While on a day of guided fishing with Taylor Edrington of Royal Gorge Anglers I asked him what his favorite hopper imitation was. Without hesitation Taylor replied with Pool Toy, and given Taylor’s experience guiding and fishing all around the world and his many hours guiding on the Arkansas River, I made a mental note to tie some. I searched YouTube and the internet for tying instructions, but could not find any. I found some photos on the web pages of online fly merchants, and read about the originator, Andrew Grillos, a native of Colorado.
I continue to search for a productive buoyant foam hopper pattern that will be highly visible and float like a cork while suspending size 14 beadhead nymph patterns. I wasn’t totally satisfied with the Charlie Boy Hopper, so I’m hoping the pool toy may be the answer.
Fortunately a recent article in Southwest Fly Fishing featured step by step instructions for producing a Grillos Pool Toy so I made a copy and studied it. I reviewed the material list and determined I had everything but a material to make pink indicators, so I decided to forge ahead and substitute a bright neon green material left over from a project completed over the holidays by my son and daughter. My first two prototypes were encouraging, but I struggled with what type of rubber leg to use and how to attach the rear legs and what color dubbing to use as a base under the first layer of foam.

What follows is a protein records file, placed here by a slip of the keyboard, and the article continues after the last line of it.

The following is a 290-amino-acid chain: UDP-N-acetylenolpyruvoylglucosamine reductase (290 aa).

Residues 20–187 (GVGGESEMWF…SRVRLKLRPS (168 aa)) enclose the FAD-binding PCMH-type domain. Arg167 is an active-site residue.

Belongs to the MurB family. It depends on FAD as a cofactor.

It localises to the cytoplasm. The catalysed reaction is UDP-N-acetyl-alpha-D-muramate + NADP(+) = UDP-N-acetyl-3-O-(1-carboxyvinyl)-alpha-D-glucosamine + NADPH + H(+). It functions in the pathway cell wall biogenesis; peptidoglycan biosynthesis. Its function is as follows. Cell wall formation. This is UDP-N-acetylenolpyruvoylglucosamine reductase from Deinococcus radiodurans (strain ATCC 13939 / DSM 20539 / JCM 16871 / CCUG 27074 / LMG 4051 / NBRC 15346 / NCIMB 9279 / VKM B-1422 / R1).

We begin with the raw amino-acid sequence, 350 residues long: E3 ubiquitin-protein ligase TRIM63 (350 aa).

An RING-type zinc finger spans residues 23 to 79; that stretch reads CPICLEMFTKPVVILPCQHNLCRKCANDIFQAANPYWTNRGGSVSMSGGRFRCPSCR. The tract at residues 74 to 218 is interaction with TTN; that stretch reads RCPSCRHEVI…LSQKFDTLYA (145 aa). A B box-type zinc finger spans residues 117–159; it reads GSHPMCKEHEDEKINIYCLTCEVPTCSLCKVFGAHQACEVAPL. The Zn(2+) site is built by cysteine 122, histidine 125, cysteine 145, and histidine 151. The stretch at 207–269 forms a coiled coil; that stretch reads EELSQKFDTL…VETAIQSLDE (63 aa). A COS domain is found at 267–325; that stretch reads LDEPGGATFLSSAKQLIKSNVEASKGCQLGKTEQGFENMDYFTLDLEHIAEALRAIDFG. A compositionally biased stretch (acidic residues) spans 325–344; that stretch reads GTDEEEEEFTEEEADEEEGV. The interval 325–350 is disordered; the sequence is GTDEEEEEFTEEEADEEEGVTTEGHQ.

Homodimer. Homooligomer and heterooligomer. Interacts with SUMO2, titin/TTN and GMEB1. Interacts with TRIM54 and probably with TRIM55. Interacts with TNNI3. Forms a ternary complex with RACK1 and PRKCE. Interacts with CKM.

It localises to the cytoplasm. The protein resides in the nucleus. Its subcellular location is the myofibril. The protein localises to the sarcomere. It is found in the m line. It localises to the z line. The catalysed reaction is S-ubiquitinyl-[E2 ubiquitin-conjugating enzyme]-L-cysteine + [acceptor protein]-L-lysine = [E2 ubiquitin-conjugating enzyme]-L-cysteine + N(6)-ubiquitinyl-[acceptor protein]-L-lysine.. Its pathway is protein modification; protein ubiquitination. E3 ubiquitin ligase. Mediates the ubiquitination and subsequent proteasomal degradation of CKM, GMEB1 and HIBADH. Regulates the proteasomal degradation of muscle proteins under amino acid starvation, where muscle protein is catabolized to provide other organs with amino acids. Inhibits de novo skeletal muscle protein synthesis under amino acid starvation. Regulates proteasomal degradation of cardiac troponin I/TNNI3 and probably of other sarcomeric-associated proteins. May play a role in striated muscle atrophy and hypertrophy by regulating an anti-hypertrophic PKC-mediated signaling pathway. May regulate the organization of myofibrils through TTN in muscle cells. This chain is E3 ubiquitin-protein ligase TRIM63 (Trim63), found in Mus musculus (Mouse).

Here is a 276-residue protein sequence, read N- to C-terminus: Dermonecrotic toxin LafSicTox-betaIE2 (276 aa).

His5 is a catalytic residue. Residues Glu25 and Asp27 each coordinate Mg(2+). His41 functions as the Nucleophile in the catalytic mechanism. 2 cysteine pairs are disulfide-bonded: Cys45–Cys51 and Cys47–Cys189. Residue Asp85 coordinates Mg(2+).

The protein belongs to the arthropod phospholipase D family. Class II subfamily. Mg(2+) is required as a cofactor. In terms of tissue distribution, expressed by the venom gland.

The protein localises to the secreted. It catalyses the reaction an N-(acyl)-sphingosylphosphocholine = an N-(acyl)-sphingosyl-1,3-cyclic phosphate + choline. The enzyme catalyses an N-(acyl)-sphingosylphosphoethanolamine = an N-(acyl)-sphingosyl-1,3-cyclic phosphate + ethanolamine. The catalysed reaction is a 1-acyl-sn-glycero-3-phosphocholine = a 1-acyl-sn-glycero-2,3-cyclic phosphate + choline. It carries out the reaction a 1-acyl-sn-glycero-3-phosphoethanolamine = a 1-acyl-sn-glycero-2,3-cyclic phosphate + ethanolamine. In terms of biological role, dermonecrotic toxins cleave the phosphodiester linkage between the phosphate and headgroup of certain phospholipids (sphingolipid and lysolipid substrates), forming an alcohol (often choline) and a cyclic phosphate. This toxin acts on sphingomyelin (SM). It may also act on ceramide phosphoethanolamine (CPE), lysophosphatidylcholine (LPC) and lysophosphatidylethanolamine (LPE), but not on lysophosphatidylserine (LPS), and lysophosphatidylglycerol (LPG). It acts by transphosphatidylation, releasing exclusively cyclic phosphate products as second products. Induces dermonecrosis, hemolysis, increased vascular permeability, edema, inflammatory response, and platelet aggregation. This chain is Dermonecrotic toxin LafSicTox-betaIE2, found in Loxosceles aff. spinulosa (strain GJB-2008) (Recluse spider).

I decided to call Taylor and get his input. Taylor told me he didn’t use dubbing as it absorbs water and instead used a type of floss thread to create a base on the hook. In addition he said he used colors that match the first layer of foam, but indicated this isn’t necessary, and he frequently departs from this convention with attractor materials. As to the legs he advised Sexi legs as the material that he prefers. The material I used on my first couple prototypes was yellow barred Centipede legs. I love their look and rigidity, but the knots on the hind legs have a tendency to unravel and not hold. It was around this time that I discovered Andrew Grillos’ web site and sent him a quick email asking for his advice on the rubber/silicone legs.
Andrew suggested the Centipede legs and recommended pulling the knot tight almost to the point of breaking. He suggested applying Zap a Gap or some form of quick drying adhesive to the knot as well and recommended coating the thread wraps where the legs are attached with head cement for additional durability.
I ended up making a trip to Charlie’s Fly Box during a lunch break and found Sexi Legs along with a bright pink fiber that would be ideal as a strike indicator for the front section of the fly. I’ve now completed eleven Grillos pool toys using both Centipede legs and Sexi legs. Eight of the hoppers are tan and three are yellow, and I plan to manufacture three more pink versions which Taylor swears are very effective. I’m very pleased with the look of these flies and I am very anxious to toss on a stream to test their buoyancy.